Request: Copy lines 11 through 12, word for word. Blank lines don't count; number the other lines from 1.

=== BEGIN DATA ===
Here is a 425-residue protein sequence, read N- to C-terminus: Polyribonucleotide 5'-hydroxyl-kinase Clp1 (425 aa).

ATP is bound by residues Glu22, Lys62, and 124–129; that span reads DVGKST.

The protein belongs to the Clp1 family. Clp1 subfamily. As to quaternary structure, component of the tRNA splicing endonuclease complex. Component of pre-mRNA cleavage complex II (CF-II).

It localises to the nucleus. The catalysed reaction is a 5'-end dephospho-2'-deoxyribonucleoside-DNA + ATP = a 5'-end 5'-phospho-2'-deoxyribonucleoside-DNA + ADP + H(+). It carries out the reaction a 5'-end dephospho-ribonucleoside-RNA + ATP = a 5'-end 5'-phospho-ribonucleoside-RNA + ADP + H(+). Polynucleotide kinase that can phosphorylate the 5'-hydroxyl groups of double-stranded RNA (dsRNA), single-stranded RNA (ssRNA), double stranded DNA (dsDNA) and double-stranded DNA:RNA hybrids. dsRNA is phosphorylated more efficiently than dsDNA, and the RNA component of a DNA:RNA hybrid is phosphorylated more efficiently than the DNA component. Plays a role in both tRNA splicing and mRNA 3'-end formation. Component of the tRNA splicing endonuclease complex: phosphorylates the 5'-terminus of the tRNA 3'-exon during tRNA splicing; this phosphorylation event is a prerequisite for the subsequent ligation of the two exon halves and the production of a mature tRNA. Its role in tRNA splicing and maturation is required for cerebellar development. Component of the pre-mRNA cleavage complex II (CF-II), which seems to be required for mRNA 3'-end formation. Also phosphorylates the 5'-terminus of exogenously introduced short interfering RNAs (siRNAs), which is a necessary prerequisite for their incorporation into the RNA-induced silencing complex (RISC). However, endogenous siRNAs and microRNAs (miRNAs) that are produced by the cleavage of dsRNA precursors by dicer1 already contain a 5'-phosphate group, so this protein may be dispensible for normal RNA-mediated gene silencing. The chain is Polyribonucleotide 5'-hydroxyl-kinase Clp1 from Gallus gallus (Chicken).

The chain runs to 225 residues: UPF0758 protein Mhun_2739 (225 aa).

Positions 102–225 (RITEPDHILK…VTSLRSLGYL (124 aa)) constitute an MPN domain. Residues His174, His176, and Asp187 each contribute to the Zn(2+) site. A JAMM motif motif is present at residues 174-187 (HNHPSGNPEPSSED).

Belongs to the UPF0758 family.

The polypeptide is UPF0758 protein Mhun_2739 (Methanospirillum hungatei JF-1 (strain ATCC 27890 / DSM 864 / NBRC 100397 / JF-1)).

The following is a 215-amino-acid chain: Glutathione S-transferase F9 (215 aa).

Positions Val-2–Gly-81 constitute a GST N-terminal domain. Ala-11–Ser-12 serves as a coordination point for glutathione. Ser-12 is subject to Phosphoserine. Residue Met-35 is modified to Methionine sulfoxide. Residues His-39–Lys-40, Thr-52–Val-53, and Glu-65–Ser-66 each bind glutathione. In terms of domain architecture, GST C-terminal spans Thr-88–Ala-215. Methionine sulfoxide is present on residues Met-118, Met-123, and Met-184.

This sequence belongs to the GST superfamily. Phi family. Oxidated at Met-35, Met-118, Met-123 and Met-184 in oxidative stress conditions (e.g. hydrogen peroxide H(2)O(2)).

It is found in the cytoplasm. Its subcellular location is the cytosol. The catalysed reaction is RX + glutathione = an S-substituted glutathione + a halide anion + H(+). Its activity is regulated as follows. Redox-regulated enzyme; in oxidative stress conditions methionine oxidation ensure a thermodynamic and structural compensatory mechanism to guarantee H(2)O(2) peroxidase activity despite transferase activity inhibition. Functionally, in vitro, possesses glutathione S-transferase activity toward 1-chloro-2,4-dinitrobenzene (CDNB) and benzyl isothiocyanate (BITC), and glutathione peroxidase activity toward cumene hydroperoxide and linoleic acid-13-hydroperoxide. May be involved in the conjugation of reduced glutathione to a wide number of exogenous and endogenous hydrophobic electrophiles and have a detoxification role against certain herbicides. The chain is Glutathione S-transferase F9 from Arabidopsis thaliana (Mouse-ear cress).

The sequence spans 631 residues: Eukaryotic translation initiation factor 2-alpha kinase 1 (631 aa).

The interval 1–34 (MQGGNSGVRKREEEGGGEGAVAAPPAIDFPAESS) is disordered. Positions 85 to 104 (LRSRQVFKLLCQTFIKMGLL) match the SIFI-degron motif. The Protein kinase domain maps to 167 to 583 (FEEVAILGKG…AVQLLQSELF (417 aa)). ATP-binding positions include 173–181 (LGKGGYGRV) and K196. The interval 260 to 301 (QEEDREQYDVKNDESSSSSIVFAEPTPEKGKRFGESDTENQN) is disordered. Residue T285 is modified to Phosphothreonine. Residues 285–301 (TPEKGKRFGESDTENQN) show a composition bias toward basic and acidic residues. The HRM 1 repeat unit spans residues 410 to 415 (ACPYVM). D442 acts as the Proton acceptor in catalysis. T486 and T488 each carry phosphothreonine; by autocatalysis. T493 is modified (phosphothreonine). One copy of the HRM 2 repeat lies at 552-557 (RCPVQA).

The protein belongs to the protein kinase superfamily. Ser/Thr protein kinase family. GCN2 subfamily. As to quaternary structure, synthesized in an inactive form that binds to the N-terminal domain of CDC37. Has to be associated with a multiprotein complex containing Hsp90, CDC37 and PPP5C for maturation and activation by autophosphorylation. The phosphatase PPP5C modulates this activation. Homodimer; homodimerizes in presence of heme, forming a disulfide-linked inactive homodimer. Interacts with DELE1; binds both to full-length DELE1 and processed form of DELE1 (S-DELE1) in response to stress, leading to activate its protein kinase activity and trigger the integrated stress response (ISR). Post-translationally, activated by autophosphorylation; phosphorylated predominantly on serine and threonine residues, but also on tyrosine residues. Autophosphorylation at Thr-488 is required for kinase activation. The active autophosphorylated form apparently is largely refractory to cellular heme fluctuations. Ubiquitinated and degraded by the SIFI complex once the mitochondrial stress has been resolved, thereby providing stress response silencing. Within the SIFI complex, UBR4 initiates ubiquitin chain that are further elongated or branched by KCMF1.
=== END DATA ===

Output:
This sequence belongs to the GST superfamily. Phi family. Oxidated at Met-35, Met-118, Met-123 and Met-184 in oxidative stress conditions (e.g. hydrogen peroxide H(2)O(2)).

It is found in the cytoplasm. Its subcellular location is the cytosol. The catalysed reaction is RX + glutathione = an S-substituted glutathione + a halide anion + H(+). Its activity is regulated as follows. Redox-regulated enzyme; in oxidative stress conditions methionine oxidation ensure a thermodynamic and structural compensatory mechanism to guarantee H(2)O(2) peroxidase activity despite transferase activity inhibition. Functionally, in vitro, possesses glutathione S-transferase activity toward 1-chloro-2,4-dinitrobenzene (CDNB) and benzyl isothiocyanate (BITC), and glutathione peroxidase activity toward cumene hydroperoxide and linoleic acid-13-hydroperoxide. May be involved in the conjugation of reduced glutathione to a wide number of exogenous and endogenous hydrophobic electrophiles and have a detoxification role against certain herbicides. The chain is Glutathione S-transferase F9 from Arabidopsis thaliana (Mouse-ear cress).